Retrospektive 2018

The Devil Bat

Jean Yarbrough
USA 1940

Almost hard to watch except when mad doctor Bela Lugosi or his mutant bats are on screen, and padded to an unforgivable extent by scenes in which amateur detectives and potential victims stand around the set wondering about mysteries whose answers have been known to the viewer from the beginning, THE DEVIL BAT is at once less effective than it should be as a low-grade horror film and more effective than any film needs to be as an absurdist condemnation of human fatuousness. The stupidity of the characters is so total, and the characters themselves so irritating, that Lugosi and his campaign of revenge seem completely justified. The contribution of Jean Yarbrough, here making his second feature film as director, is not very distinguished, but more committed or more imaginative direction would hardly have made a difference to the film. (In his most worthwhile work, THE ABBOTT AND COSTELLO SHOW, one of the glories of American television, Yarbrough seemed to function more as stage manager than as director.) THE DEVIL BAT belongs to, and exists solely for and because of, Lugosi. On a downward career spiral from which he would never manage to rebound, the former star of DRACULA compensates himself for the ignominy of appearing in this pathetic little production by wringing each of his scenes by the neck and acting everyone else off the screen. (Chris Fujiwara)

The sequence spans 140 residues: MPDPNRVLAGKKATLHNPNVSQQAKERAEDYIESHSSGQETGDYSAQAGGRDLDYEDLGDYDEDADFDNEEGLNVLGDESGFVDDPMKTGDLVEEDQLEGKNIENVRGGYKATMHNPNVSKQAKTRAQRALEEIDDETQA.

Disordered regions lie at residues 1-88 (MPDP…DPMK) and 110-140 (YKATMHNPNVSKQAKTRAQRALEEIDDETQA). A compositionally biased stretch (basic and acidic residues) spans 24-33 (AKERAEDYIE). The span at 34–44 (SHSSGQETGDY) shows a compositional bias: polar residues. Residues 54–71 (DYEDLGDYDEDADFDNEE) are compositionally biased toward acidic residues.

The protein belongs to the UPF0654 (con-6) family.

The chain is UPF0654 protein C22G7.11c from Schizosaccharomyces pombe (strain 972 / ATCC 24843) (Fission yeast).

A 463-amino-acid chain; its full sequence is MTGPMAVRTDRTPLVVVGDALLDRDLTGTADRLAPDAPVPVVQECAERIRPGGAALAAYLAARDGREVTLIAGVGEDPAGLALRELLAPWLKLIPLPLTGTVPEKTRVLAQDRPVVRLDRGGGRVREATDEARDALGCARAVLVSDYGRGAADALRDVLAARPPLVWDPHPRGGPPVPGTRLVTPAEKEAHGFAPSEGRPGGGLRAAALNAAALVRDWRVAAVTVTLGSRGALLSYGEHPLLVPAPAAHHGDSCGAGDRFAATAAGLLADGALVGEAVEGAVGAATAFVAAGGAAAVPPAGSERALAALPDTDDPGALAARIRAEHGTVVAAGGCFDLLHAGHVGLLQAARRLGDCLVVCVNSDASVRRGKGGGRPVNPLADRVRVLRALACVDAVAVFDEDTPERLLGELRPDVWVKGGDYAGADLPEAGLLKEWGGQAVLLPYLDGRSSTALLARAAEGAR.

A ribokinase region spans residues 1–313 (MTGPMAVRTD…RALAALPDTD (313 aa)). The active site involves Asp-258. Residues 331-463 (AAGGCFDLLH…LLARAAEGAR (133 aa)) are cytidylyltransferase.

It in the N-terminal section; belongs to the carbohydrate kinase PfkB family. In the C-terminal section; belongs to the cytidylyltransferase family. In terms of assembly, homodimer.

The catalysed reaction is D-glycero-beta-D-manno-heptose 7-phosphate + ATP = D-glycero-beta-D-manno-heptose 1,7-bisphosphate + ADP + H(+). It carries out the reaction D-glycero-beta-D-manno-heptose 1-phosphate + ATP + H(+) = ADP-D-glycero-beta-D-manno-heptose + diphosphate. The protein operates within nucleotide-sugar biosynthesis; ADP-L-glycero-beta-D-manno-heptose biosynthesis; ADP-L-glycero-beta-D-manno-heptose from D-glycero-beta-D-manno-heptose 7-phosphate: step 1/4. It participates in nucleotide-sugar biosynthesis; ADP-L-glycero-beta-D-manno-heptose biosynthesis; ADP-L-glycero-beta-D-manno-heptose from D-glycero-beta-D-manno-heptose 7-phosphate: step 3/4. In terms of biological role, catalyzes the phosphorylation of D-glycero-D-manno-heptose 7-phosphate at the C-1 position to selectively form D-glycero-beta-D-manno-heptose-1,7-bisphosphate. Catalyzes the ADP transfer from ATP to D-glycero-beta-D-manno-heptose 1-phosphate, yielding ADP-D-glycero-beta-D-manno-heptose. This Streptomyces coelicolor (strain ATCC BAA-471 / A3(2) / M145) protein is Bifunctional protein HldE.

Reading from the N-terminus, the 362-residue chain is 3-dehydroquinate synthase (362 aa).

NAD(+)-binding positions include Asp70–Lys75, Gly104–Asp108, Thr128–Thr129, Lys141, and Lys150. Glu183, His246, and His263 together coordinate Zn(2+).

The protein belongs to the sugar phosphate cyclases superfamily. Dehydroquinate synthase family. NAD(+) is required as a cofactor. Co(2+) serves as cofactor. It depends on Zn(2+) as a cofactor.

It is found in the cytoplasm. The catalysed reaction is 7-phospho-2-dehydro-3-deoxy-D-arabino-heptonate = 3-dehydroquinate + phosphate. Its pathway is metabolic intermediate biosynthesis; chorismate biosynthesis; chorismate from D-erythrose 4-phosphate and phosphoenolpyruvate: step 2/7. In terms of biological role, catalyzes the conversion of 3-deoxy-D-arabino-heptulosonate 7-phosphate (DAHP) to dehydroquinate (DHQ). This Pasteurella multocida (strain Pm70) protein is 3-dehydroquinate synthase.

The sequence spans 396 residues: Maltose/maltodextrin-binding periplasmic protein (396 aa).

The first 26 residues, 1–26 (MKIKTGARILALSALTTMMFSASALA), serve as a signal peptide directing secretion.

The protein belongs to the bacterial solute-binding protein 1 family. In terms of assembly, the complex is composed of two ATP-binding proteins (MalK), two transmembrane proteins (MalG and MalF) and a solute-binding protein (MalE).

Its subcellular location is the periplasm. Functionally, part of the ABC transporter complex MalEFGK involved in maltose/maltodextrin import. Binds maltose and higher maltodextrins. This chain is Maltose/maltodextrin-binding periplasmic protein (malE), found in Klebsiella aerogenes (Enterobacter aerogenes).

• Bela Lugosi
  • Suzanne Kaaren
  • Dave O’Brien
  • Guy Usher
  • Yolande Donlan
  • Donald Kerr
  • Edmund Mortimer
  • George Bricker
  • John T. Neville
  • Arthur Martinelli
PRC (Producers Releasing Corporation)
16 mm
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